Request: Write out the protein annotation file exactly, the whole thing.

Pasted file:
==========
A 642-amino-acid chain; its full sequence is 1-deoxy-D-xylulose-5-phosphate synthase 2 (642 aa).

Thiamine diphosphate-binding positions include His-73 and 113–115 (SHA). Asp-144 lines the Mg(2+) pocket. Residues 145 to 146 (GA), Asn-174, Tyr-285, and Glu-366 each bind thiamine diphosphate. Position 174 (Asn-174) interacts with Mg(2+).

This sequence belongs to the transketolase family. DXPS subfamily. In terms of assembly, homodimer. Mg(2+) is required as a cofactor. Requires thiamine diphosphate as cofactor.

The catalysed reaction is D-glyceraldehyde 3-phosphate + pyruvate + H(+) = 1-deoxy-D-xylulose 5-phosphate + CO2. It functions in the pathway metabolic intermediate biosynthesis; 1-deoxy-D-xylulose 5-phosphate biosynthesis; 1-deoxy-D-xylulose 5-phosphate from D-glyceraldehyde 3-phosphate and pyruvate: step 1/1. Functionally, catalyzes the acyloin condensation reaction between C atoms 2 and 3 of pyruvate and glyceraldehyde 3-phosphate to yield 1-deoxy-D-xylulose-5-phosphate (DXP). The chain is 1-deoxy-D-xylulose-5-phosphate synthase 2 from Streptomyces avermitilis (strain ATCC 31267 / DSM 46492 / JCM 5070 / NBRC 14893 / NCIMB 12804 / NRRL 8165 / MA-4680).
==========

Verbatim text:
A 642-amino-acid chain; its full sequence is 1-deoxy-D-xylulose-5-phosphate synthase 2 (642 aa).

Thiamine diphosphate-binding positions include His-73 and 113–115 (SHA). Asp-144 lines the Mg(2+) pocket. Residues 145 to 146 (GA), Asn-174, Tyr-285, and Glu-366 each bind thiamine diphosphate. Position 174 (Asn-174) interacts with Mg(2+).

This sequence belongs to the transketolase family. DXPS subfamily. In terms of assembly, homodimer. Mg(2+) is required as a cofactor. Requires thiamine diphosphate as cofactor.

The catalysed reaction is D-glyceraldehyde 3-phosphate + pyruvate + H(+) = 1-deoxy-D-xylulose 5-phosphate + CO2. It functions in the pathway metabolic intermediate biosynthesis; 1-deoxy-D-xylulose 5-phosphate biosynthesis; 1-deoxy-D-xylulose 5-phosphate from D-glyceraldehyde 3-phosphate and pyruvate: step 1/1. Functionally, catalyzes the acyloin condensation reaction between C atoms 2 and 3 of pyruvate and glyceraldehyde 3-phosphate to yield 1-deoxy-D-xylulose-5-phosphate (DXP). The chain is 1-deoxy-D-xylulose-5-phosphate synthase 2 from Streptomyces avermitilis (strain ATCC 31267 / DSM 46492 / JCM 5070 / NBRC 14893 / NCIMB 12804 / NRRL 8165 / MA-4680).